Oh my gosh! You all are so worried about my cat! I didn't mean to alarm you with that photo I posted. I know she looked stressed, but wouldn't you be if you were on a pink leash in an airport?
Anyway, to soothe the worries of those of you who wrote to me expressing concern over Henrietta's mental state, here is a more recent photo of the two of us in our new master bedroom. Note that Henrietta still looks a little stressed, but that's only because she hates holding still to get her picture taken. I, on the other hand, look much more relaxed than in the last photo I posted, right?
PS For all of you naughty-minded people, that is a FLASHLIGHT on my nightstand, because the lights go out here a lot due to storms—which I didn't anticipate. I have never lived in a tropical place before, and I have to say, it is very strange. Besides the frequent, super intense, but very short storms (where the thunder actually shakes the house), there are these giant cruise ships that pull up every 12 hours or so and disgorge all these people who wander around in T-shirts that say WHO FARTED?
This is, of course, my idea of paradise. Not.
Fortunately, it is also not the idea of paradise of everyone else who lives here full time. So the locals pretty much avoid the cruise ship area, and you can actually get away with not even knowing its there, a lot of the time (sometimes, of course, it's still cool to go down and look at the giant boats. I fear I will never get sick of this. In fact, here is a photo of one of them…you have to admit, cruise ships look pretty cool, although of course I will never, ever set foot on one of them, having seen Titanic one too many times):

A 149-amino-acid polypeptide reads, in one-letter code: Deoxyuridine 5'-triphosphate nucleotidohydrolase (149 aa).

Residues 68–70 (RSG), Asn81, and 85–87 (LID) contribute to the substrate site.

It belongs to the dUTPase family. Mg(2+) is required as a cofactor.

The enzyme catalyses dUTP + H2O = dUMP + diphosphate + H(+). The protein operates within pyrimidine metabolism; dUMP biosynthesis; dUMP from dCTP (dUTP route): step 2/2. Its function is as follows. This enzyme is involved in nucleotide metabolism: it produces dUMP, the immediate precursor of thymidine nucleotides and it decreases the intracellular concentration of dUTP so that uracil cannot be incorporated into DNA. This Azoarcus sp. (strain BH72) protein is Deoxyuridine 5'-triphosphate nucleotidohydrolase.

I was reading this biography of an old lady who lived here back in the 30s, when Key West was a huge port town (it also used to be a haven for pirates. The name Key West is supposedly taken from the Spanish Cayos Hueso, which roughly translates to Bone Island, because early settlers found huge amounts of bones on the beach…human bones). The old lady went to college in Philadelphia and everyone up there was all, “Wow, you grew up in Key West? You must be freaked out to be in such a sophisticated city now,” but she totally wasn't, because Key West was so cosmopolitan, with all the cruise ships and Havana just 90 miles away. So she was all, “Um, no. Mix me another cosmo, dude.”
This was the same old lady who said that when the big nameless hurricane in 1935, which killed more than 500 people in the Keys, was rumored to be heading their way, all Ernest Hemingway, who lived down here at the time, cared about was getting his boat safe. He ran around battening it down, and then he saw this rum runner's boat the police had impounded, really close to his, and he was all, “Dudes, that boat is going to hit mine if the hurricane comes” (although maybe he didn't say dudes).
So the police were all, “Yeah, whatever, dude, if it looks like it's going to hit your boat, just cut it loose.”
So Hemingway cut it loose right then, before the storm ever even hit.
But it was okay because after the hurricane came and wiped out the very train that had been sent down the Keys to rescue all the veterans FDR had working for the New Deal, killing them all, Hemingway got in his boat and sailed up the Key and helped deal with the bodies. So that was nice of him.
Anyway. Where was I? Oh, yeah, hurricanes. I guess it's hurricane season, so I have to figure out how we're going to cover up our windows and everything. Plus I found out today they don't let cats in the storm shelter across the street. So I guess I'll just have to grab a plane back to New York if there's a hurricane.
To get into the local frame of mind, we started subscribing to the local paper, The Citizen, which covers all the news in the Keys (the Keys, for those of you who don't know, are a series of coral reefs off the coast of southern Florida, which are the continental US's southernmost point, about 150 miles from Miami, and 90 miles from Cuba).